Wednesday, 30 November 2011

2011 already a climate record breaking year

If reporters covering the U.N. climate talks in Durban needed confirmation of the World Meteorological Organisation's evidence that continued global warming was causing extreme weather events, they had it on hand. Yesterday violent thunderstorms drenched Durban and flooded the basement of the conference centre where envoys are meeting.

Reuter reports: "The WMO, part of the United Nations, said the warmest 13 years of average global temperatures have all occurred in the 15 years since 1997. That has contributed to extreme weather conditions that increase the intensity of droughts and heavy precipitation across the world.

"'Global temperatures in 2011 are currently the tenth highest on record and are higher than any previous year with a La Nina event, which has a relative cooling influence,' it said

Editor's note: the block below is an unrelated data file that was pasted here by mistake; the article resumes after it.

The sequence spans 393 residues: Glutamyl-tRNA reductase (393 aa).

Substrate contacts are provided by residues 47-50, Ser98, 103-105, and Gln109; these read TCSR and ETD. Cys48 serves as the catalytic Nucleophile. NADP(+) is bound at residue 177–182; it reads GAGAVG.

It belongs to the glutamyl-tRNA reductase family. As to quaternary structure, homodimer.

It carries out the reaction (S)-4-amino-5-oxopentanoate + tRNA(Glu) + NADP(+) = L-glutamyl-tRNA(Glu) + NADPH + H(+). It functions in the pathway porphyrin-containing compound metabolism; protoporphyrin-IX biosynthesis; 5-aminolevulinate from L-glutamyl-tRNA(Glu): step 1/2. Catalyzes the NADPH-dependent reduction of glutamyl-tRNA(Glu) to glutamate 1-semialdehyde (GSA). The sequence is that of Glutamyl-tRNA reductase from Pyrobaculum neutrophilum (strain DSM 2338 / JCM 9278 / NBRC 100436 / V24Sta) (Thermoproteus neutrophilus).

"This year, the global climate was influenced heavily by the strong La Nina, a natural phenomenon usually linked to extreme weather in Asia-Pacific, South America and Africa, which developed in the tropical Pacific in the second half of 2010 and continued until May 2011.

"One of the strongest such events in 60 years, it was closely associated with the drought in east Africa, islands in the central equatorial Pacific and the United States, as well as severe flooding in other parts of the world."

Arctic sea ice shrank to its second-lowest extent and lowest volume on record in 2011.

Our own Met Office released its own preliminary temperature data for this year, ranking 2011 as the 11th warmest year on record. Its series dates back to 1850.

[Thanks to Reuter and Sydney Morning Herald.]

1 comment:

Anonymous said...

And with atmospheric CO2 levels around 390 ppm we are probably at the tipping point.....